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|Announcing the UT Health Science Center’s new $22.7 million Clinical and Translational Science Award are (left to right) David S. Weiss, Ph.D., Francisco González-Scarano, M.D., and Robert A. Clark, M.D. |
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SAN ANTONIO (Oct. 8, 2013) — The University of Texas Health Science Center at San Antonio and 11 South Texas partners received word Oct. 8 that they earned a $22.7 million federal grant to speed research discoveries from laboratory concepts to practical applications benefiting patient care and public health.Clinical and Translational Science Award
The National Center for Advancing Translational Sciences, a component of the National Institutes of Health, announced the Clinical and Translational Science Award (CTSA) to the Health Science Center and a consortium of South Texas partner institutions. CTSA programs improve the health status of communities by accelerating scientific discoveries and public health applications, fostering team science, and expanding and diversifying the workforce of translational biomedical scientists.
The award is for five years through 2018 and follows a just-concluded CTSA that began in 2008. The Health Science Center is one of 61 top U.S. medical centers with the CTSA designation.Top bioscience city
“I am very proud of the efforts of UT Health Science Center faculty and staff and of all of our CTSA partners in conducting a program of this caliber and magnitude, which by translating scientific research to practical applications is making lives better in our region’s communities,” said William L. Henrich, M.D., MACP, president of the Health Science Center. “In San Antonio’s continuing drive to become one of the country’s top bioscience cities, sustaining and enhancing our CTSA designation is an essential element.”Improving health in South Texas
The CTSA is administered through the Institute for Integration of Medicine and Science (IIMS)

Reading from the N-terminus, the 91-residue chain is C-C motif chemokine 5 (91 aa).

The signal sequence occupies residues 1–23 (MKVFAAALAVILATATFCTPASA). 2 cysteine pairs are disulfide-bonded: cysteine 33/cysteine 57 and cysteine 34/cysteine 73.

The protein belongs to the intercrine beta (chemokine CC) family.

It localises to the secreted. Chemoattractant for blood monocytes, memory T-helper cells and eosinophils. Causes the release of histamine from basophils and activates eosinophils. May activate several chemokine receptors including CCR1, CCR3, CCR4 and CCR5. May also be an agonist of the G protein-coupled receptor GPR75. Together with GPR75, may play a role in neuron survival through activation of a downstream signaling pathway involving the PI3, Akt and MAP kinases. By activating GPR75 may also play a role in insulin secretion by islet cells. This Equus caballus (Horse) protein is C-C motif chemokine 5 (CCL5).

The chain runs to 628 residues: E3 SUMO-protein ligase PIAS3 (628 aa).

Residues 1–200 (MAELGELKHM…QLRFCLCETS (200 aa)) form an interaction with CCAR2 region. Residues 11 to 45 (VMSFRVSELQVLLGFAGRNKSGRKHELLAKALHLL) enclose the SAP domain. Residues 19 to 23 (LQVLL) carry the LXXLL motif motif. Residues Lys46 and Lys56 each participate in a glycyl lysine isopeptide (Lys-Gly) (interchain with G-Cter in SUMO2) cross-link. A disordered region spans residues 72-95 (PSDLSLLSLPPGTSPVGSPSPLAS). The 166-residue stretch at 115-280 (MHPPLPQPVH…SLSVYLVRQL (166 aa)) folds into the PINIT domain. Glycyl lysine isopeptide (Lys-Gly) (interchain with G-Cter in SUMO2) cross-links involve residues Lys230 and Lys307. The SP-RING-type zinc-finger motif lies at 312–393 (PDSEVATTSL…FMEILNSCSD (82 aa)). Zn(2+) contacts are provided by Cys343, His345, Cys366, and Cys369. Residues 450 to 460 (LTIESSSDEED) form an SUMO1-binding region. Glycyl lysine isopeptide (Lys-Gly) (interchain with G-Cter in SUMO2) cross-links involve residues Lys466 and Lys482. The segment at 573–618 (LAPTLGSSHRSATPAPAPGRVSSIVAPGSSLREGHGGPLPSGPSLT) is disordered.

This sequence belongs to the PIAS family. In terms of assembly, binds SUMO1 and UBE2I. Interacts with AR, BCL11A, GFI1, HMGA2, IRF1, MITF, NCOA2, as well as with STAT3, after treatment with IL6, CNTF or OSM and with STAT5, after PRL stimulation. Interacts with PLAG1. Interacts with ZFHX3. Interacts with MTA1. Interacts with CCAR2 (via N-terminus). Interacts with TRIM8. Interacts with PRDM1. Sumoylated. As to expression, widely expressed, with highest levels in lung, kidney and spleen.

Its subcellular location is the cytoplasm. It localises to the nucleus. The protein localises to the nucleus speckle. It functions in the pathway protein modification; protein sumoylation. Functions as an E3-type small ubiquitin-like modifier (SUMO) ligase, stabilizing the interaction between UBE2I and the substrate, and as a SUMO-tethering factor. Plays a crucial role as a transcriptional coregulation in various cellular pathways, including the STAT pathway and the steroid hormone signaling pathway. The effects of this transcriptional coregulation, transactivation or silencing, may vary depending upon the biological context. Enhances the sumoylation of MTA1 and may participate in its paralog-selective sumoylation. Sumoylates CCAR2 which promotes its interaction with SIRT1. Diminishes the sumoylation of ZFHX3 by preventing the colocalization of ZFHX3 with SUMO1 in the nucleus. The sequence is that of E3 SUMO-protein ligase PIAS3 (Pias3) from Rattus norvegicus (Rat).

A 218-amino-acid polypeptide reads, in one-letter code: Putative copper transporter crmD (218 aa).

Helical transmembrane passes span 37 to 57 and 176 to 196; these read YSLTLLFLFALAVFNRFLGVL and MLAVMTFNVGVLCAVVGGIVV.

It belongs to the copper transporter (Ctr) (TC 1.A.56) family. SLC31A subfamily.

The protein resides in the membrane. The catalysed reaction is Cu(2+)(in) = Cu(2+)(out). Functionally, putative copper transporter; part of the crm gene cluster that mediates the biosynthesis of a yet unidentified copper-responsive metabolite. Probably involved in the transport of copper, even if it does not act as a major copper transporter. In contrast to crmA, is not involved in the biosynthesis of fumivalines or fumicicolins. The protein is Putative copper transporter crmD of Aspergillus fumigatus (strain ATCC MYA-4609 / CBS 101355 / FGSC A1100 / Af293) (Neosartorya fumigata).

established at the Health Science Center in 2006. The IIMS focuses on prevalent challenges in South Texas, including the health needs of an underserved Hispanic population, health issues facing active-duty military and veteran populations, and limitations in the translational science workforce. IIMS has expanded clinical research units from San Antonio to the Rio Grande Valley, increased the number of practice-based research networks that focus on diverse patient populations, and established new joint translational science doctoral and certificate programs.Moving new drugs and technologies into practice
“A prominent theme of our new award is how to address the health disparities that are so prevalent in our region,” said IIMS Director Robert A. Clark, M.D., MACP
, assistant vice president for clinical research and professor in the School of Medicine at the Health Science Center. “We are also investing in several new inter-institutional entities, including the Center for Innovation in Drug Discovery
and the Core for Advanced Translational Technologies
, both of which hold promise for advancing potential therapeutics discovered at the lab bench along the path to clinical trials and then to use in the public.”Academic education and career developmentFrancisco González-Scarano, M.D.
, dean of the School of Medicine and vice president for medical affairs, said: “The CTSA’s focus on educational and career development is helping to build San Antonio as a bioscience city by training researchers who will work not in silos but across disciplines to translate science.” The majority of CTSA funding supports activities within the School of Medicine. Practice-based research networks